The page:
PORT ANGELES — After volunteering more than 28 years to firefighting in Clallam County, Mike DeRousie, assistant chief of Clallam Fire District No. 2, is preparing to retire Friday.
DeRousie, who also owns the Spa Shop Pellet Heat Co. in Port Angeles, said that at 64, it’s time for him to retire from the fire service, spend more time with his 10 grandchildren and begin to give back to his family who have had to accept the erratic schedule of a volunteer firefighter. He will continue the Spa Shop.
“My family has always been really good with me getting up and leaving in the middle of the night or in the middle of a movie,” DeRousie said.
“They have been really good about that, so I think it’s time to give back to them.
“I think it’s time for me to move on and leave it to the younger people so I can do more things with my family.”
A reception for DeRousie is planned for 4 p.m. to 6 p.m. today at the fire district’s administrative office, 1212 E. First St., Port Angeles.
DeRousie got his start with Clallam Fire District No. 2 after spending six years in the National Ski Patrol helping skiers at Hurricane Ridge. He said friends in the fire department talked with him about joining and he liked the idea of continuing to help people.
He spent most of his 28 years with Clallam First District No. 2 — which covers 85 miles outside the city of Port Angeles in Clallam County — though he had a short stint as a volunteer with the Port Angeles Fire Department before returning to the fire district and climbing through the ranks.
Throughout the years DeRousie served as firefighter, lieutenant, captain and assistant chief and has developed lifelong friendships with others at the fire district, which he described as a family.
Assistant Chief Dan Huff said DeRousie has been a leader and mentor to the younger volunteers and that he considers him his best friend.
“We’ve had challenging calls over the years and have had each others’ backs,” Huff said. “I couldn’t ask for a better friend or a better person to work beside all these years.”
DeRousie recalled several incidents he has responded too over the years, including medical calls, structure fires and rescues.
“There’s hundreds and hundreds of calls,” DeRousie said. “Some went really well and some didn’t go so well.”
One that did end well was when a hiker from Lynwood survived a fall over three waterfalls at Sol Duc Falls in 2016.
Another he recalled was when a home on Whispering Firs Road off Lower Elwha Road burned in 2015.
Though the home was completely destroyed, he said what was amazing was a nearby house was nearly unscathed.
“The house did burn down — it was totally engulfed when we got there — but we saved the house next to it,” DeRousie said. “The fire investigator from the insurance company told [Chief Sam Phillips] he didn’t understand why that house didn’t burn down.”
Not all calls are like that though. Many calls, many of which are medical, involve elderly people who are down on their luck.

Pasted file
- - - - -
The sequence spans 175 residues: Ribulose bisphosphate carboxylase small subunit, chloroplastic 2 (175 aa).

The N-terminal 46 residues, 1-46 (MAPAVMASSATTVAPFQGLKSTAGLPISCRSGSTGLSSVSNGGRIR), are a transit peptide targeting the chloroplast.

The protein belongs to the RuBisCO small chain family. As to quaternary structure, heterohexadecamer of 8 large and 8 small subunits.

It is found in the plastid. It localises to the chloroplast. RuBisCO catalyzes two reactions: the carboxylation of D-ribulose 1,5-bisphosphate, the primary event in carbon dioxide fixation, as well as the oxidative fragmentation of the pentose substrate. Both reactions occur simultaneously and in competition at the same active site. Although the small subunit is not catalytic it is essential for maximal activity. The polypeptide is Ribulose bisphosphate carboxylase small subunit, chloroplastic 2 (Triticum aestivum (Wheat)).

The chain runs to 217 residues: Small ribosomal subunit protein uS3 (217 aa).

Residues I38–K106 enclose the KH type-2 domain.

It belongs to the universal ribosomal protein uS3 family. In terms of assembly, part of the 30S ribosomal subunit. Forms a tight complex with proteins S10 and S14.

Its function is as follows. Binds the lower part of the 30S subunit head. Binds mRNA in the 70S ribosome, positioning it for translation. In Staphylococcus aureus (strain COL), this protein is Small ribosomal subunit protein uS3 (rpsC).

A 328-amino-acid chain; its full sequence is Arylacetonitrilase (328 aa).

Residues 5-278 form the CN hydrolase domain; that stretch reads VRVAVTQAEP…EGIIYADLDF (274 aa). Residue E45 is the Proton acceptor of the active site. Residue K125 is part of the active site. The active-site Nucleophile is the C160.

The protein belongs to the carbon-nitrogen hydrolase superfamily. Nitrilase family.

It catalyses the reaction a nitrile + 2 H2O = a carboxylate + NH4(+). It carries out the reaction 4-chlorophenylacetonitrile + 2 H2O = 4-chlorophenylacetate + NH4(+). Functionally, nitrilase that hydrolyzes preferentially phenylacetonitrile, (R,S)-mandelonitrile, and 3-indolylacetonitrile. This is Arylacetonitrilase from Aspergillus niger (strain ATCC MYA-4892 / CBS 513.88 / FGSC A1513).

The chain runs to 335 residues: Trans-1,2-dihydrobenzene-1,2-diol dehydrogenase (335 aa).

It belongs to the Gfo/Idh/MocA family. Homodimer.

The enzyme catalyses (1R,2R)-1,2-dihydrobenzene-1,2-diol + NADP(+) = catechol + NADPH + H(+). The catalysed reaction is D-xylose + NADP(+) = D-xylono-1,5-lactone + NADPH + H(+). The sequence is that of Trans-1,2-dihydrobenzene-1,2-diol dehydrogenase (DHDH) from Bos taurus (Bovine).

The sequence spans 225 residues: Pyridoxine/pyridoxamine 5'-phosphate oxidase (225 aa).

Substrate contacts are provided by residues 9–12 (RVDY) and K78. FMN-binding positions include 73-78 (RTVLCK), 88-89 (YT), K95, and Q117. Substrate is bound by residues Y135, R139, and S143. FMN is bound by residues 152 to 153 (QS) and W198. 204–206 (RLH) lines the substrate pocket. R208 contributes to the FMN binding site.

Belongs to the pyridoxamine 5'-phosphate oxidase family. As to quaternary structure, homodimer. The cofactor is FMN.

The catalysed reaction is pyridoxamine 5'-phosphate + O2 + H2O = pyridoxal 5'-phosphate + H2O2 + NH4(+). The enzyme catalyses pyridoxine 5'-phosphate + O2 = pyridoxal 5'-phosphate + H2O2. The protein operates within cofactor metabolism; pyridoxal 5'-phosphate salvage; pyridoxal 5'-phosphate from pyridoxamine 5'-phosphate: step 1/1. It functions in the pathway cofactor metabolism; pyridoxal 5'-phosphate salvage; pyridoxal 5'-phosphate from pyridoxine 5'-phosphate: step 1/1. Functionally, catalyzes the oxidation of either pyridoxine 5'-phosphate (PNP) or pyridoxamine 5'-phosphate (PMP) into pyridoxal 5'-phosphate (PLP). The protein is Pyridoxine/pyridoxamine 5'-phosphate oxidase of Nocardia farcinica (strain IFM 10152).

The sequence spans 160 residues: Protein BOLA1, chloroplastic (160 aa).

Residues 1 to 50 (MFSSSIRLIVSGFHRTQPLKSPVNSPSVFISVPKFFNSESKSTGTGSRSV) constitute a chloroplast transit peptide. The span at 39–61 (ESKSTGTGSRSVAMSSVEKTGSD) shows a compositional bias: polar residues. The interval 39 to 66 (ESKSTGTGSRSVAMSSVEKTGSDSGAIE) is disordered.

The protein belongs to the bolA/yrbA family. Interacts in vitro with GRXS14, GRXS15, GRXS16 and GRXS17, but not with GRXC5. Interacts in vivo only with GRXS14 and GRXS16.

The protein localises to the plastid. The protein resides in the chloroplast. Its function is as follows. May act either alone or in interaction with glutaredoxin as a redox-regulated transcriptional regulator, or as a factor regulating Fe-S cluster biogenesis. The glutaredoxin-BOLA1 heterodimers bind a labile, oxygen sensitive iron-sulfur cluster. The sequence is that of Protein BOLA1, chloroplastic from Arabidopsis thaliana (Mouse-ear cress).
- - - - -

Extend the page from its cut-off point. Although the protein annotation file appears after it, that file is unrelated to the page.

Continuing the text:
He said he and other firefighters often help out when they can, which can include cleaning up so that patients don’t return home to a mess.
“One time I did that, I had locked my medical bag inside the house,” DeRousie said. “I had to find the person [at the hospital] and ask if I could have the key to the house. I had to hurry and do that before the next call came out.”
A tradition DeRousie started at the fire district several years ago is likely to remain.
Firefighters use pass tags — name tags — so that incident commanders can account for everyone at the scene of a fire. Sometimes firefighters forget to check out at a scene, so DeRousie developed a plan to encourage firefighters to collect their pass tags.
“Mike developed a scheme here that if you forget your pass tags you’ll probably only do it once, because the next time you’ll have to go get it out of a block of ice in the freezer,” Phillips said.
Firefighters said that everyone at the fire district knows that if they can’t find their pass tag, they need to look in the freezer where there’s likely a block of ice with their name in it.
Phillips said DeRousie has held many positions and had earned many certifications during his time with the fire district. It took several minutes for Phillips to list all of DeRousie’s training.
DeRousie has been a station training officer, station medical officer, emergency vehicle accident prevention program certified lead instructor, fire and arson investigator, incident information officer, senior leader for the explorer post, certified incident safety instructor, live fire instructor, extrication instructor and basic life support EMS (emergency medical service) evaluator.
DeRousie also holds about 20 certifications in things such as modern fire attack, trauma triage treatment for patients, liquid petroleum gas training and others.
Phillips said it hasn’t quite hit him yet that DeRousie is retiring and that he feels there’s no way to actually replace him.
He said DeRousie has been a leader in the organization and is often mentoring and coaching others.
“Even for me Mike has been a confidant and someone I can listen to and take wisdom from,” he said. “It’s going to be real hard to fill those shoes.”
Reporter Jesse Major can be reached at 360-452-2345, ext. 56250, or at [email protected].